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March Star Species: The Hare

Do you know the difference between a hare and a rabbit? Do you know how hares deal with predators (and, no, they don’t challenge them to a boxing match)? All is revealed by Charlie, our Forest Ranger at Thorpe Forest.

“I love hares. Having grown up in the Suffolk and Norfolk countryside I have always been aware of these beautiful mammals. What is immediately striking when you spot them is their size, which is similar to that of a small dog. And when they get moving – off at the speed of light!


What is the difference between a rabbit and a hare?

One of the classic questions I get asked - a lot - is what is the difference between a rabbit and a hare? A hare’s distinctive large ears with characteristic black tips, and their long hind legs, make them easy to recognise and removes the possibility of confusing them with rabbits. Hares live entirely above ground while rabbits burrow. So if the animal you are watching disappears below ground, you can be sure it’s not a hare.

Detecting danger
run or hide?

European hare

Those massive ears give hares superb hearing and with large, slightly prominent eyes positioned on the side of the head, they have an almost 360 degree field of vision.

To escape their predators hares utilise two methods of survival - plain speed or doing absolutely nothing! By taking refuge in a furrowed trough of a ploughed field and resembling a clod of turned earth, or lying low in a shallow, self-made depression, they are virtually undetectable from ground level. It is possible to gaze across a field and see nothing, yet that field may be refuge to a dozen or more hares.

Many a time when I have been out beating with the family dogs, Sam the Sprocker and Meg the Cocker, I have almost trodden on a hare, which at the last minute takes off, giving me a heart in the mouth experience!

Protecting our hares

Hare running

Sadly numbers of the once common brown hare have shown a steady decline in England since the 1960s. This may be linked to changes in the way crops are grown and grasslands are managed. Shooting and hare coursing may also have contributed to losses. Legislation in 2005 made hare coursing illegal, however it is still legal to shoot hares and it is the only UK game species not to have a closed season when shooting is banned.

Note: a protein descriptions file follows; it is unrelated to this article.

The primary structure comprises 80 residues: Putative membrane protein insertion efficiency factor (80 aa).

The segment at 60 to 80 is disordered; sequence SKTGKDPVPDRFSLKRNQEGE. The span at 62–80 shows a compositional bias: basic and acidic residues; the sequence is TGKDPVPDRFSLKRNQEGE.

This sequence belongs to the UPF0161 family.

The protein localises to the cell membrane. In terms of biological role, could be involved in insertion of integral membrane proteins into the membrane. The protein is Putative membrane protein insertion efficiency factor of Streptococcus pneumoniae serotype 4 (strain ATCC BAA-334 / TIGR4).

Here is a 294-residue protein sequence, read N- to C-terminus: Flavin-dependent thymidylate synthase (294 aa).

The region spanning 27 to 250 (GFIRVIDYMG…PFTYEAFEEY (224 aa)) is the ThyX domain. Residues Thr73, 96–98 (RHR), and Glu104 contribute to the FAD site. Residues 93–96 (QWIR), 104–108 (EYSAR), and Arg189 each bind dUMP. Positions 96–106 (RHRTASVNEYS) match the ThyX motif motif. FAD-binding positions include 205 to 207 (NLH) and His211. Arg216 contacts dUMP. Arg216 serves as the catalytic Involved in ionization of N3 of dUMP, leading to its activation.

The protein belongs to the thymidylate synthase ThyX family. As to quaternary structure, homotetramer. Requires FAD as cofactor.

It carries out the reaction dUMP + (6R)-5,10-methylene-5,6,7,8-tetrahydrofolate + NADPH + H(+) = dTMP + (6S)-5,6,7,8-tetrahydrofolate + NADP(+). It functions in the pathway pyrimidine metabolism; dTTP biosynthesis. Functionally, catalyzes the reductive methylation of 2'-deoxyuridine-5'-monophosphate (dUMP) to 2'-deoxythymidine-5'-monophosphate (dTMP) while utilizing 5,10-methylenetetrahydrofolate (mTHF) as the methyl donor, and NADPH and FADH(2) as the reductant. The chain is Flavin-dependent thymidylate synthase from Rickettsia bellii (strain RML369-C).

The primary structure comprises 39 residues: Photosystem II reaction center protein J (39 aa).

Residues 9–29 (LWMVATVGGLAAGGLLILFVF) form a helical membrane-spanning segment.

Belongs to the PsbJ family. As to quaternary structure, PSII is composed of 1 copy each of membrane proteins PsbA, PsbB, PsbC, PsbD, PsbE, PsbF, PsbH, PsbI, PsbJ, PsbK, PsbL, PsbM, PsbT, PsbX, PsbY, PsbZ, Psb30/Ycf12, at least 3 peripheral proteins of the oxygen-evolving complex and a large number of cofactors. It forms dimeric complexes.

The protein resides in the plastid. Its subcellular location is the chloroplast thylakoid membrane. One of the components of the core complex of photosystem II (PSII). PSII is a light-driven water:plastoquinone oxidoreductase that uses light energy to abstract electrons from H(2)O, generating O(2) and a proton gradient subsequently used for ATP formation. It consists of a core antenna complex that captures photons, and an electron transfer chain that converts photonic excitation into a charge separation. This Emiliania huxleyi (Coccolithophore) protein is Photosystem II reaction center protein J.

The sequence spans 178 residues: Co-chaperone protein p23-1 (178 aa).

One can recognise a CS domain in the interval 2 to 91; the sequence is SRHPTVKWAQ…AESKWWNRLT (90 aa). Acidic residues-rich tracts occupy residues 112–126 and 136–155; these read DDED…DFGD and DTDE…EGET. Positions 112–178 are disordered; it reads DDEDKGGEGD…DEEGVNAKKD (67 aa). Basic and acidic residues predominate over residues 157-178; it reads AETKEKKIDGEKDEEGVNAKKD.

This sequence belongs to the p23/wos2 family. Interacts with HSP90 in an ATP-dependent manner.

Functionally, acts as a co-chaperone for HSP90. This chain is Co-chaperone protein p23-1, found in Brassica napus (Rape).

As part of the Norfolk Wildlife Trust Citizen Science Survey I spent time recording hare sightings and uploading them onto the Norfolk Wildlife website. By undertaking surveys like this, they are able to identify areas which are especially important for wildlife in Norfolk and help map populations of brown hare. You can be involved in similar surveys by getting in touch with your local Wildlife Trust

Why do Hares box?

Boxing occurs during March and April when two hares stand on their back legs and 'box' each other with their front feet. The behaviour can be quite intense and gives rise to the name the ‘Mad March Hare’. Boxing is part of courtship behaviour and is usually the female warning off unwanted males rather than fighting between two males. 

Hare raising facts

  • Brown hares may have been introduced into Britain by the Romans
  • The original native hare in Britain was the Mountain Hare
  • The hare is our fastest land animal and can run at speeds up to 35mph
  • A male hare is called Jack and a female called Jill
  • Young hares are known as leverets and the collective name for a group of hares is a drove.
  • Hares are herbivores, eating grasses, cereal shoots, root vegetables - and their own droppings!
  • Hares have an unusually long breeding season and typically produce three litters a year between February and October.
  • Hares have long been associated with witches who were reputed to have the power to change into hares to flee their enemies!

Will you see a brown hare at Thorpe Forest this year?

Brown hares are widespread throughout the UK and perfectly at home amongst the Norfolk arable farmland. Indeed, Norfolk holds nationally important populations of brown hares and, whilst numbers have declined, it remains a stronghold for this species.

Hares are present throughout the year, but difficult to spot on farmland once the crops have grown tall. The best time to look for hares is dawn or dusk; they feed mainly at night and lie up during the day. March is most certainly the best time to observe their frolicking and interaction with each other.”

Head for Thorpe Forest this month and, who knows, you may see a boxing match!

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